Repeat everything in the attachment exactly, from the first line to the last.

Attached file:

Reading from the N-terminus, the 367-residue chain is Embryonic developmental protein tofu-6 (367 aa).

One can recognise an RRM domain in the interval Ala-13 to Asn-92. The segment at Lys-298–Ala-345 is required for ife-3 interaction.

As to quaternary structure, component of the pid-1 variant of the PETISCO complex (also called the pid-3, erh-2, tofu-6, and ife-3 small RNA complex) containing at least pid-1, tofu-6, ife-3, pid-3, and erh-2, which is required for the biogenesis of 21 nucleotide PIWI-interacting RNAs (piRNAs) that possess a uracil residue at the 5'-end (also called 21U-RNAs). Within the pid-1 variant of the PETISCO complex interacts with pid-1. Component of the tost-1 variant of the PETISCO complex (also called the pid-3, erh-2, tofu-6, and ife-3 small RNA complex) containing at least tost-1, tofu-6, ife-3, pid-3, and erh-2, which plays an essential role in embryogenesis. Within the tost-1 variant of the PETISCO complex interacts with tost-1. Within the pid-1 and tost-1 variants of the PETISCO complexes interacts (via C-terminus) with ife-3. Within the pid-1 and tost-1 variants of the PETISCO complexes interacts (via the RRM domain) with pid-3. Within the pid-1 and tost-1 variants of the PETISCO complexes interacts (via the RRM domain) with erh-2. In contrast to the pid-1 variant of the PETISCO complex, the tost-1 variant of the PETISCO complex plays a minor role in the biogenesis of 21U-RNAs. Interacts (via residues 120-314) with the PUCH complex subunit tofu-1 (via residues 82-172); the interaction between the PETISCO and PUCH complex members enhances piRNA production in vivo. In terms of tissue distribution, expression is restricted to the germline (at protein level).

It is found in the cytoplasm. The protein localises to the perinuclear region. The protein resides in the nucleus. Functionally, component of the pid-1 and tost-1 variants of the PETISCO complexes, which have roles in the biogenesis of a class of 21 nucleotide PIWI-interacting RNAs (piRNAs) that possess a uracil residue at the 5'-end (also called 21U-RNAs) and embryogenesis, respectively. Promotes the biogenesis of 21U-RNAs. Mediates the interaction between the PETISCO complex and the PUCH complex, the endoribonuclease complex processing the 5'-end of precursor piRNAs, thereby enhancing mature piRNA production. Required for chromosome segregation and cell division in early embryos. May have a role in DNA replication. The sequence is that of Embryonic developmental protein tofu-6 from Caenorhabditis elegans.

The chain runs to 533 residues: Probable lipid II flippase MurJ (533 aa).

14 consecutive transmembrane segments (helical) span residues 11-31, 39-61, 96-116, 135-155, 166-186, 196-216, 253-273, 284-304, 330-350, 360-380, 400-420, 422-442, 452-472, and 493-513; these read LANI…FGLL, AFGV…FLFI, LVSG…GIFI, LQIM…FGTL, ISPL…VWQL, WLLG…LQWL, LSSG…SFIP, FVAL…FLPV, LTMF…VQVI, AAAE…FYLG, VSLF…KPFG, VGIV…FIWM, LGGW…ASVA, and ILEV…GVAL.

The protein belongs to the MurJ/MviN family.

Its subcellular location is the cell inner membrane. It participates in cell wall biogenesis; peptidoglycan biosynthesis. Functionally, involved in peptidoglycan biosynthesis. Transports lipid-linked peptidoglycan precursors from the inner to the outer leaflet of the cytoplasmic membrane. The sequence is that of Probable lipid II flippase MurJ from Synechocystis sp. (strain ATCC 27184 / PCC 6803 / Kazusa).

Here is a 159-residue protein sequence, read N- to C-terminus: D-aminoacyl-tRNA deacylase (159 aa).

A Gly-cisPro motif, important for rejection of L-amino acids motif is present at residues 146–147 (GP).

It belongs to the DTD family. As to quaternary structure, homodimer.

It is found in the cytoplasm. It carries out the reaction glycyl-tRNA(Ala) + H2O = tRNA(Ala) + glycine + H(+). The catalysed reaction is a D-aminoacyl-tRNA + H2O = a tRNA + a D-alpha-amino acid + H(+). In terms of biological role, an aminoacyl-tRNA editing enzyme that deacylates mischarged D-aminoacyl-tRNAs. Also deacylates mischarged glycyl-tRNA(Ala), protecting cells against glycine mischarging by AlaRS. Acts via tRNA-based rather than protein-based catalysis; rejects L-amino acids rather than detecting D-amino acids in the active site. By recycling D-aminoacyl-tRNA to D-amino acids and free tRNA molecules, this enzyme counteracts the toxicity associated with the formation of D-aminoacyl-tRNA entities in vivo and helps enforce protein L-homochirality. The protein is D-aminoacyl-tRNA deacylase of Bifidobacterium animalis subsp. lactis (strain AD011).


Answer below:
Reading from the N-terminus, the 367-residue chain is Embryonic developmental protein tofu-6 (367 aa).

One can recognise an RRM domain in the interval Ala-13 to Asn-92. The segment at Lys-298–Ala-345 is required for ife-3 interaction.

As to quaternary structure, component of the pid-1 variant of the PETISCO complex (also called the pid-3, erh-2, tofu-6, and ife-3 small RNA complex) containing at least pid-1, tofu-6, ife-3, pid-3, and erh-2, which is required for the biogenesis of 21 nucleotide PIWI-interacting RNAs (piRNAs) that possess a uracil residue at the 5'-end (also called 21U-RNAs). Within the pid-1 variant of the PETISCO complex interacts with pid-1. Component of the tost-1 variant of the PETISCO complex (also called the pid-3, erh-2, tofu-6, and ife-3 small RNA complex) containing at least tost-1, tofu-6, ife-3, pid-3, and erh-2, which plays an essential role in embryogenesis. Within the tost-1 variant of the PETISCO complex interacts with tost-1. Within the pid-1 and tost-1 variants of the PETISCO complexes interacts (via C-terminus) with ife-3. Within the pid-1 and tost-1 variants of the PETISCO complexes interacts (via the RRM domain) with pid-3. Within the pid-1 and tost-1 variants of the PETISCO complexes interacts (via the RRM domain) with erh-2. In contrast to the pid-1 variant of the PETISCO complex, the tost-1 variant of the PETISCO complex plays a minor role in the biogenesis of 21U-RNAs. Interacts (via residues 120-314) with the PUCH complex subunit tofu-1 (via residues 82-172); the interaction between the PETISCO and PUCH complex members enhances piRNA production in vivo. In terms of tissue distribution, expression is restricted to the germline (at protein level).

It is found in the cytoplasm. The protein localises to the perinuclear region. The protein resides in the nucleus. Functionally, component of the pid-1 and tost-1 variants of the PETISCO complexes, which have roles in the biogenesis of a class of 21 nucleotide PIWI-interacting RNAs (piRNAs) that possess a uracil residue at the 5'-end (also called 21U-RNAs) and embryogenesis, respectively. Promotes the biogenesis of 21U-RNAs. Mediates the interaction between the PETISCO complex and the PUCH complex, the endoribonuclease complex processing the 5'-end of precursor piRNAs, thereby enhancing mature piRNA production. Required for chromosome segregation and cell division in early embryos. May have a role in DNA replication. The sequence is that of Embryonic developmental protein tofu-6 from Caenorhabditis elegans.

The chain runs to 533 residues: Probable lipid II flippase MurJ (533 aa).

14 consecutive transmembrane segments (helical) span residues 11-31, 39-61, 96-116, 135-155, 166-186, 196-216, 253-273, 284-304, 330-350, 360-380, 400-420, 422-442, 452-472, and 493-513; these read LANI…FGLL, AFGV…FLFI, LVSG…GIFI, LQIM…FGTL, ISPL…VWQL, WLLG…LQWL, LSSG…SFIP, FVAL…FLPV, LTMF…VQVI, AAAE…FYLG, VSLF…KPFG, VGIV…FIWM, LGGW…ASVA, and ILEV…GVAL.

The protein belongs to the MurJ/MviN family.

Its subcellular location is the cell inner membrane. It participates in cell wall biogenesis; peptidoglycan biosynthesis. Functionally, involved in peptidoglycan biosynthesis. Transports lipid-linked peptidoglycan precursors from the inner to the outer leaflet of the cytoplasmic membrane. The sequence is that of Probable lipid II flippase MurJ from Synechocystis sp. (strain ATCC 27184 / PCC 6803 / Kazusa).

Here is a 159-residue protein sequence, read N- to C-terminus: D-aminoacyl-tRNA deacylase (159 aa).

A Gly-cisPro motif, important for rejection of L-amino acids motif is present at residues 146–147 (GP).

It belongs to the DTD family. As to quaternary structure, homodimer.

It is found in the cytoplasm. It carries out the reaction glycyl-tRNA(Ala) + H2O = tRNA(Ala) + glycine + H(+). The catalysed reaction is a D-aminoacyl-tRNA + H2O = a tRNA + a D-alpha-amino acid + H(+). In terms of biological role, an aminoacyl-tRNA editing enzyme that deacylates mischarged D-aminoacyl-tRNAs. Also deacylates mischarged glycyl-tRNA(Ala), protecting cells against glycine mischarging by AlaRS. Acts via tRNA-based rather than protein-based catalysis; rejects L-amino acids rather than detecting D-amino acids in the active site. By recycling D-aminoacyl-tRNA to D-amino acids and free tRNA molecules, this enzyme counteracts the toxicity associated with the formation of D-aminoacyl-tRNA entities in vivo and helps enforce protein L-homochirality. The protein is D-aminoacyl-tRNA deacylase of Bifidobacterium animalis subsp. lactis (strain AD011).